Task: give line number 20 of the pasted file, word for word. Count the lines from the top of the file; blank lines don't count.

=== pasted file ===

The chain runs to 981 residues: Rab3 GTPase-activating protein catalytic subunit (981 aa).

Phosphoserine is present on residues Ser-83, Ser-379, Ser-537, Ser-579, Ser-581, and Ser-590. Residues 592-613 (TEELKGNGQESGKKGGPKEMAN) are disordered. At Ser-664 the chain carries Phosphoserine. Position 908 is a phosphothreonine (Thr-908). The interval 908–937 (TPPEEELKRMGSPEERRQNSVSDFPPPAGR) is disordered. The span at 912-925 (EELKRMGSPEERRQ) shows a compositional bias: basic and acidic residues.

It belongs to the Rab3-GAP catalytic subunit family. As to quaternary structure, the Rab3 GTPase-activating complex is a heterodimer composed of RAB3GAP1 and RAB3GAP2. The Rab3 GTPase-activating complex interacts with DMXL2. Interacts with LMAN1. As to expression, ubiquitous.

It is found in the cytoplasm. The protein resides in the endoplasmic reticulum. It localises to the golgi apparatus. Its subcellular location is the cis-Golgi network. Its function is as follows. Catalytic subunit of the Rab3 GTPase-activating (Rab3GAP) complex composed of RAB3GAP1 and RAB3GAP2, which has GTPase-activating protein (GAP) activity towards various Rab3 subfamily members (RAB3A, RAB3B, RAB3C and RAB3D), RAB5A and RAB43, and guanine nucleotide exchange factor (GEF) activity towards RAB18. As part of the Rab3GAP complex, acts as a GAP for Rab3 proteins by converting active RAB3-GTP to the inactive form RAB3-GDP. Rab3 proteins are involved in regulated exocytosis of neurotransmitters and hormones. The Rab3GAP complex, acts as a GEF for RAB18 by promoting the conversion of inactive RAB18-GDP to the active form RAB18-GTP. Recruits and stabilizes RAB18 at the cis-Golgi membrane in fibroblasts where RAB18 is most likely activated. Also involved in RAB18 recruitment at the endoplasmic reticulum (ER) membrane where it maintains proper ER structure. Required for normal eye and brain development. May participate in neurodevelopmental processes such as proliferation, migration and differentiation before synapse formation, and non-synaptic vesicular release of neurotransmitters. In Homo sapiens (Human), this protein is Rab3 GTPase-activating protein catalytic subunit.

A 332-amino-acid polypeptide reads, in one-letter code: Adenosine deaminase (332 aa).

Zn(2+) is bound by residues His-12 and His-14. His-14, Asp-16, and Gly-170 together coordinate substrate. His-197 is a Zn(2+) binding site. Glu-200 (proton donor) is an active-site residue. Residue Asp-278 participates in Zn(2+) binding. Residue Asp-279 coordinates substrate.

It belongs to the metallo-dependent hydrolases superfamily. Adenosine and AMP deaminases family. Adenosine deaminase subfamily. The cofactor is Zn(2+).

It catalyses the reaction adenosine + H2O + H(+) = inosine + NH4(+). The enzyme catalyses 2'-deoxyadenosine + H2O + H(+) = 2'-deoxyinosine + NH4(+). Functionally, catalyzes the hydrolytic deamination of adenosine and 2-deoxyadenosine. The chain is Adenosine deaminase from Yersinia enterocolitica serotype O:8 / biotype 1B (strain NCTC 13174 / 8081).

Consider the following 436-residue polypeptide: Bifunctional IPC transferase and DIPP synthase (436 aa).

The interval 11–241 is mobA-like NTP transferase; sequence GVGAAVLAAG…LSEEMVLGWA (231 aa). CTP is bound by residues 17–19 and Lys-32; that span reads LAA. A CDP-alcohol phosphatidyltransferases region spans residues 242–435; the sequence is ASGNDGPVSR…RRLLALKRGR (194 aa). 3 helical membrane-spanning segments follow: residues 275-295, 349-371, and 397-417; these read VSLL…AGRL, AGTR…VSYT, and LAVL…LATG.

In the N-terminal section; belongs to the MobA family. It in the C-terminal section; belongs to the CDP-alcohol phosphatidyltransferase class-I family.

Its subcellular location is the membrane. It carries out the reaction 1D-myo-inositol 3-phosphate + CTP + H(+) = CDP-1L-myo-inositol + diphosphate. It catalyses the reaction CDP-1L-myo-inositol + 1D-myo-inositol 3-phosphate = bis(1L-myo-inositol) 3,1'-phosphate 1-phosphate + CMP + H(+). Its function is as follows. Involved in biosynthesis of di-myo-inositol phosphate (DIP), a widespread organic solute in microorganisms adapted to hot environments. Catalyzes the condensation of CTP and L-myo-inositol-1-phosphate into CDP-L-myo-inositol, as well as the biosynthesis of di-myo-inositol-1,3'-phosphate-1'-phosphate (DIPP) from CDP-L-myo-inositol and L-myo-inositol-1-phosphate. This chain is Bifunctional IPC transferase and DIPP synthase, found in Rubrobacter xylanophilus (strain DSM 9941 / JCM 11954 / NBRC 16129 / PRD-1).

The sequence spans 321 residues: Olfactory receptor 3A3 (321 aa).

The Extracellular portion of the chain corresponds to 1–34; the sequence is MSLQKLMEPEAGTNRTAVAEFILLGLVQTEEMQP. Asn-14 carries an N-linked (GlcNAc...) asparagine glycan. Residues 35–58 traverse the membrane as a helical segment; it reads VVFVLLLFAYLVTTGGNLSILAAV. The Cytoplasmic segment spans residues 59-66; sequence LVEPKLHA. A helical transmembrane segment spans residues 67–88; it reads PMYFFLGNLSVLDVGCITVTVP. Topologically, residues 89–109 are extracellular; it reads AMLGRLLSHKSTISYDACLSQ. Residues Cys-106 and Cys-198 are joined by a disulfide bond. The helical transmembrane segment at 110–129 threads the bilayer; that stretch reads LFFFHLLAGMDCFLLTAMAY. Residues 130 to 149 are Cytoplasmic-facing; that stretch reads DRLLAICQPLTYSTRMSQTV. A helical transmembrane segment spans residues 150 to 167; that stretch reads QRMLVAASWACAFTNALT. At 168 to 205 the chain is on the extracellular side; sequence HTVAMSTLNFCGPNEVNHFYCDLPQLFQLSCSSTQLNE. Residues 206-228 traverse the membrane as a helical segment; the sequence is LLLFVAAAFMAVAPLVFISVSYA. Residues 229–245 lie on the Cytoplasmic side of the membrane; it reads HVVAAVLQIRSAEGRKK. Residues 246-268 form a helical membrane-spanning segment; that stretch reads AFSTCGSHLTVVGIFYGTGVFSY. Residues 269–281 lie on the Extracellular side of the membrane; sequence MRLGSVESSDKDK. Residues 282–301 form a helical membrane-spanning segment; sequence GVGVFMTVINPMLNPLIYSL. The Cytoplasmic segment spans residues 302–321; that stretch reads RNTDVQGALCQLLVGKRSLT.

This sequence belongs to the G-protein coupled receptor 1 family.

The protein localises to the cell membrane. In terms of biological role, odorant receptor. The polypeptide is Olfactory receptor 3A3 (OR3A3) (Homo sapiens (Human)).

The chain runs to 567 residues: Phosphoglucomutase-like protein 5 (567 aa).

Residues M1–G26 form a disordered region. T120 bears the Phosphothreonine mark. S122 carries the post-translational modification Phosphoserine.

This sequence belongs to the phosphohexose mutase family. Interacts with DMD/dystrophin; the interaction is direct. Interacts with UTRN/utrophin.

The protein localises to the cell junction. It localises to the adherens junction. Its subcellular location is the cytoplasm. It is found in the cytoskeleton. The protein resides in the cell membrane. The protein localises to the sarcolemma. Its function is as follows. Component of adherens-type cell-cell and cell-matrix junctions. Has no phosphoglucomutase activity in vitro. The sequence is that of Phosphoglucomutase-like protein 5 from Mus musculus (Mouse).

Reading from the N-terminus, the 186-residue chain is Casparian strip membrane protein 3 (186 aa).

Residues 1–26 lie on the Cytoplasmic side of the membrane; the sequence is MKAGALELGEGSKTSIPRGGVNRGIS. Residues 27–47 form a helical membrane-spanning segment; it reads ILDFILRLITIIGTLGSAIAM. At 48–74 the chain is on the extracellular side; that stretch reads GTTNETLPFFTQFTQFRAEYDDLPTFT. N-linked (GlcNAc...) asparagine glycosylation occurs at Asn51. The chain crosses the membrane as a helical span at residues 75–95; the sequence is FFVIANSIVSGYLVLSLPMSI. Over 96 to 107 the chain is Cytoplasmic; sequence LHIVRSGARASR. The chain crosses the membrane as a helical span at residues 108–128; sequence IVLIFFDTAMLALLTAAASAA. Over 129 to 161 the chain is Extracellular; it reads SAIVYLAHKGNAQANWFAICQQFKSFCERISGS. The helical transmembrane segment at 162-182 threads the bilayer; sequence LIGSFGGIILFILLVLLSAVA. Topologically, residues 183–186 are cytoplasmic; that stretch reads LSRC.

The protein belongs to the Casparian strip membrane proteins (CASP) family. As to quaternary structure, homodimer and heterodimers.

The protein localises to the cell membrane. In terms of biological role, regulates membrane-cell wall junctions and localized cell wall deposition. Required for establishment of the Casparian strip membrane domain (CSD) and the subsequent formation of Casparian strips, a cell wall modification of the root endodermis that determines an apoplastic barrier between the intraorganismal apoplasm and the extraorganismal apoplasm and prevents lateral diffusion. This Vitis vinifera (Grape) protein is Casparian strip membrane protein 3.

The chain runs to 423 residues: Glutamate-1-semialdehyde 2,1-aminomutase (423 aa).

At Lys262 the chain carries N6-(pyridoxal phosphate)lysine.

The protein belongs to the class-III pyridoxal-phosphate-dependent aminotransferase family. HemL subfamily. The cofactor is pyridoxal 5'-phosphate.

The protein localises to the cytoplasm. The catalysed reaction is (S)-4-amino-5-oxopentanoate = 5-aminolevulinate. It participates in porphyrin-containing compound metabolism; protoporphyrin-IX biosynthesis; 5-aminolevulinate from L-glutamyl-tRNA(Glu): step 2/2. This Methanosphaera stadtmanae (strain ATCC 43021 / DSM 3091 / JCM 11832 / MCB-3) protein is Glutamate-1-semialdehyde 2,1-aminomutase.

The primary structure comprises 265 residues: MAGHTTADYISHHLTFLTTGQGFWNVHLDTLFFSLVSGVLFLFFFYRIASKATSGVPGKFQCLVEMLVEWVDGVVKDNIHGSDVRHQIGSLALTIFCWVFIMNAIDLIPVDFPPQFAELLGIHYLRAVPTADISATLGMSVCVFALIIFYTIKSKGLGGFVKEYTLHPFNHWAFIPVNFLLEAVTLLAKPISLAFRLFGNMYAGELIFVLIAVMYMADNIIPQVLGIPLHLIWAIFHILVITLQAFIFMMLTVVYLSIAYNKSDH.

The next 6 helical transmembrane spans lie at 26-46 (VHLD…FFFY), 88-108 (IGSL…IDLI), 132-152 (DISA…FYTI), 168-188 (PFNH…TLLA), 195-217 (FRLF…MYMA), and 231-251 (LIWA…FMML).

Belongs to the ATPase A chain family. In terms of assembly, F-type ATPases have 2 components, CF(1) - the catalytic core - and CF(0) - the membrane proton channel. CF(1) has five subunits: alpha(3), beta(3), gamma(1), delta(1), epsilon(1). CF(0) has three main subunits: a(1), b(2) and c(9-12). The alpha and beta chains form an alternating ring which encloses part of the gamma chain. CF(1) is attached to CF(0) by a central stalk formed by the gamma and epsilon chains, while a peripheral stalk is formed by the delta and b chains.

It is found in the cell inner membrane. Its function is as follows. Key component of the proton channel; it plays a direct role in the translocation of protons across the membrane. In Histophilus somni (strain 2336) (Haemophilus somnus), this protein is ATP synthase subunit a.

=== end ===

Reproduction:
The protein localises to the cell junction. It localises to the adherens junction. Its subcellular location is the cytoplasm. It is found in the cytoskeleton. The protein resides in the cell membrane. The protein localises to the sarcolemma. Its function is as follows. Component of adherens-type cell-cell and cell-matrix junctions. Has no phosphoglucomutase activity in vitro. The sequence is that of Phosphoglucomutase-like protein 5 from Mus musculus (Mouse).